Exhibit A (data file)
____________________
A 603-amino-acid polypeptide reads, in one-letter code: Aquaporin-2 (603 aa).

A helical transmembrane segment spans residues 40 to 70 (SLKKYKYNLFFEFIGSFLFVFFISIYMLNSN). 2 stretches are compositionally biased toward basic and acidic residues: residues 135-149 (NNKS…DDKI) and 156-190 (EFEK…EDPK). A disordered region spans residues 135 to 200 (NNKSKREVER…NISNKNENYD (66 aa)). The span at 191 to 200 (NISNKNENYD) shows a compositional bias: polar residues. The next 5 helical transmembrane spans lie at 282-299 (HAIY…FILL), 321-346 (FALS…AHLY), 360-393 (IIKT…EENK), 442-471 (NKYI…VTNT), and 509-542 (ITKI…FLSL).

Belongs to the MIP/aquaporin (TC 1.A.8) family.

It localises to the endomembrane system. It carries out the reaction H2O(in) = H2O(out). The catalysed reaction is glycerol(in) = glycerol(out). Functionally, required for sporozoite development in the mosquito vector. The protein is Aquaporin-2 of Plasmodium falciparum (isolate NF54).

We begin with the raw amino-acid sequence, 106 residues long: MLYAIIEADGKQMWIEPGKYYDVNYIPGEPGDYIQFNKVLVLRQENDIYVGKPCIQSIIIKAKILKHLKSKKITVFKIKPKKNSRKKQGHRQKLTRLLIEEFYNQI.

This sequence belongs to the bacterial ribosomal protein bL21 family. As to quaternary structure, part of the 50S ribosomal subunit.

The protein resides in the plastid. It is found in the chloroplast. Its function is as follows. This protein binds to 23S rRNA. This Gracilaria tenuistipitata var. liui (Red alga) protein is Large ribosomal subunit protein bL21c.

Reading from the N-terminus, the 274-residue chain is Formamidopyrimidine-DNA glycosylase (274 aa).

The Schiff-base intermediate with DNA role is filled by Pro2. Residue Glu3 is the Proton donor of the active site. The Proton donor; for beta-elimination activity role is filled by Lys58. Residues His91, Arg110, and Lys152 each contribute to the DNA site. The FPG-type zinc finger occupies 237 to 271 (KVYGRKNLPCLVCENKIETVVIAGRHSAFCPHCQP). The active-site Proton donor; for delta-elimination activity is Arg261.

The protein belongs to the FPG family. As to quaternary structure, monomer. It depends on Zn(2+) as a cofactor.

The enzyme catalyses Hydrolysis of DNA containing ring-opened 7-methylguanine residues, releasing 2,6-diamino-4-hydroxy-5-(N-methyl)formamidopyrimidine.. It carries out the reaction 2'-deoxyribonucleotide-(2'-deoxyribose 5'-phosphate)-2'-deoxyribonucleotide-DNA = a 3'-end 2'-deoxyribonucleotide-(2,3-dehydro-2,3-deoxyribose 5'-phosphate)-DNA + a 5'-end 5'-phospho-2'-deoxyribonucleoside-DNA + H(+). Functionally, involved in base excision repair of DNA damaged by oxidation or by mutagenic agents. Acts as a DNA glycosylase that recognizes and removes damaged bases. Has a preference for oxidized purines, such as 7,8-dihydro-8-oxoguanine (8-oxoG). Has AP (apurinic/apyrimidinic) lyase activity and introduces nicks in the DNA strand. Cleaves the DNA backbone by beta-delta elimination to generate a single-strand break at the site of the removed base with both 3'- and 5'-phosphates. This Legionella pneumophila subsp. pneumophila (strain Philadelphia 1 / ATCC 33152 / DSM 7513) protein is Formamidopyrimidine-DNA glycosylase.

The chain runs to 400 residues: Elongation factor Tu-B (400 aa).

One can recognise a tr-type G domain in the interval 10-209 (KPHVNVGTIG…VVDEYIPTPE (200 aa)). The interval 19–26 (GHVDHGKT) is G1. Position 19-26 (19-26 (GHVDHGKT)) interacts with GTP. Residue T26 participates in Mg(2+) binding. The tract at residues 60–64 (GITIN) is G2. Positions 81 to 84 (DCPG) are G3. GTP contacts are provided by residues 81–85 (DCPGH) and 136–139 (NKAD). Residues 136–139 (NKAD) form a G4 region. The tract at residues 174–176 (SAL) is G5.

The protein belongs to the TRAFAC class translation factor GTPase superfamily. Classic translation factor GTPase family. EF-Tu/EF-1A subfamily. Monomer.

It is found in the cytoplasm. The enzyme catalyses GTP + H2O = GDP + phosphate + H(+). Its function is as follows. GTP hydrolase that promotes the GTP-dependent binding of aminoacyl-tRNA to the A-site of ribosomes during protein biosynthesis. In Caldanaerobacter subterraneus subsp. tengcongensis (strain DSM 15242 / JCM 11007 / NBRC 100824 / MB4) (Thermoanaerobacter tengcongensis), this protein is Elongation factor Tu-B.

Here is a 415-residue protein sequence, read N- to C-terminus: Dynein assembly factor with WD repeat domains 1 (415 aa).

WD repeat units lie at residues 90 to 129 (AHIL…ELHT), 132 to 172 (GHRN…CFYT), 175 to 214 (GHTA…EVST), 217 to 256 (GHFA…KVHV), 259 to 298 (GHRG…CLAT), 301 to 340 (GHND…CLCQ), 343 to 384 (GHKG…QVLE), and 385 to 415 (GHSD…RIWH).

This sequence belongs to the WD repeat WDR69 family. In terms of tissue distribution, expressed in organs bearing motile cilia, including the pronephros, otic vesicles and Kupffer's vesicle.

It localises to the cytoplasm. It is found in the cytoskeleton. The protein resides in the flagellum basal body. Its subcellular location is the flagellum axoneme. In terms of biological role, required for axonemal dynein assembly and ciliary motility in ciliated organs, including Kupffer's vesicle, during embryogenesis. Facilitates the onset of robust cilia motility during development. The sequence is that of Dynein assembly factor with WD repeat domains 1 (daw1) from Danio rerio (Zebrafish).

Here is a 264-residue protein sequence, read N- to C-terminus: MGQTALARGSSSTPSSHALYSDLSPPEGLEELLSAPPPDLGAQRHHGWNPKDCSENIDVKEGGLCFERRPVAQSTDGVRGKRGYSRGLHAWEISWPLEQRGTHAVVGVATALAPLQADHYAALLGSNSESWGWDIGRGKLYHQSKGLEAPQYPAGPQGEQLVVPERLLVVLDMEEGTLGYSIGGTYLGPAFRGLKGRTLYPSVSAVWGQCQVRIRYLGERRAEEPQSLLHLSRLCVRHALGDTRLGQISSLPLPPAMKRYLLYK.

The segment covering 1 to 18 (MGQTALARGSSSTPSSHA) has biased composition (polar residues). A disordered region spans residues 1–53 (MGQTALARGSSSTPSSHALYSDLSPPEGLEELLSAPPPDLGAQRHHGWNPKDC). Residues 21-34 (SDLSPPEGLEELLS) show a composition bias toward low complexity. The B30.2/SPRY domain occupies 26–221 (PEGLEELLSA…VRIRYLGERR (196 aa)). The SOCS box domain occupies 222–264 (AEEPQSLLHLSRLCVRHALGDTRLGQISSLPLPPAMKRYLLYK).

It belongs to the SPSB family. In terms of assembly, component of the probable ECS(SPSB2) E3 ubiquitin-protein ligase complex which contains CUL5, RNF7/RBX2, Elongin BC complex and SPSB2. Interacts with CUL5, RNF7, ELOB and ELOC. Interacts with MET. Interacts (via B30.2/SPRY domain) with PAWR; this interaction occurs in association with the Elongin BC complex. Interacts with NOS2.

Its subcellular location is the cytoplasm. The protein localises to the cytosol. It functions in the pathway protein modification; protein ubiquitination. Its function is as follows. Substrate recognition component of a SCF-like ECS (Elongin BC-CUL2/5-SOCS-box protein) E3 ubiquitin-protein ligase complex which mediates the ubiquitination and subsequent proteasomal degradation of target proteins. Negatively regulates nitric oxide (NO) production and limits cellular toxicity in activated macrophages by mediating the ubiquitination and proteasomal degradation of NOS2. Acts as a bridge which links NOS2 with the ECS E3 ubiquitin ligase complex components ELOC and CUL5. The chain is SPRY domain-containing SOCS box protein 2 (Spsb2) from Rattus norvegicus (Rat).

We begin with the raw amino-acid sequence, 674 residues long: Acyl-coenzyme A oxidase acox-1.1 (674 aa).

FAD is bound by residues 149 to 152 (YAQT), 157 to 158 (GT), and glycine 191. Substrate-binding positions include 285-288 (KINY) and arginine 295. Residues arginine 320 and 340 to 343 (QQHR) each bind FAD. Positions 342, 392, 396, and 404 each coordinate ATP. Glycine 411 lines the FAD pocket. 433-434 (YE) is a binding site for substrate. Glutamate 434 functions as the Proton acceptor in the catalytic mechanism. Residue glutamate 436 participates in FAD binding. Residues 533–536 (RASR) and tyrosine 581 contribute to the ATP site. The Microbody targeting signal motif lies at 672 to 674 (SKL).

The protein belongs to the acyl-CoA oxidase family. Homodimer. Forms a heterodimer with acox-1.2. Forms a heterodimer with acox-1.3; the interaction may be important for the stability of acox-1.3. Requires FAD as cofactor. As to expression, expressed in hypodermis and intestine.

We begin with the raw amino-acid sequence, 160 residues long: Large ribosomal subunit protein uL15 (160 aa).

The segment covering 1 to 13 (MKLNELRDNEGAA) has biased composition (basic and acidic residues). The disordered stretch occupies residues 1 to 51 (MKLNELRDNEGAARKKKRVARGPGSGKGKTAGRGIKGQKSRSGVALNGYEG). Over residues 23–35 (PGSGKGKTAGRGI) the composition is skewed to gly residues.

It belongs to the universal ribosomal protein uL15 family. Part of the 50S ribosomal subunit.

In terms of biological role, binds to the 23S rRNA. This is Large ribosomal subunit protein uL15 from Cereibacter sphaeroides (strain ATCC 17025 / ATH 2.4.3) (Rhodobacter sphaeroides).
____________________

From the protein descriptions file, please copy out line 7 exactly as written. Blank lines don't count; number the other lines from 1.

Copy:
The protein resides in the plastid. It is found in the chloroplast. Its function is as follows. This protein binds to 23S rRNA. This Gracilaria tenuistipitata var. liui (Red alga) protein is Large ribosomal subunit protein bL21c.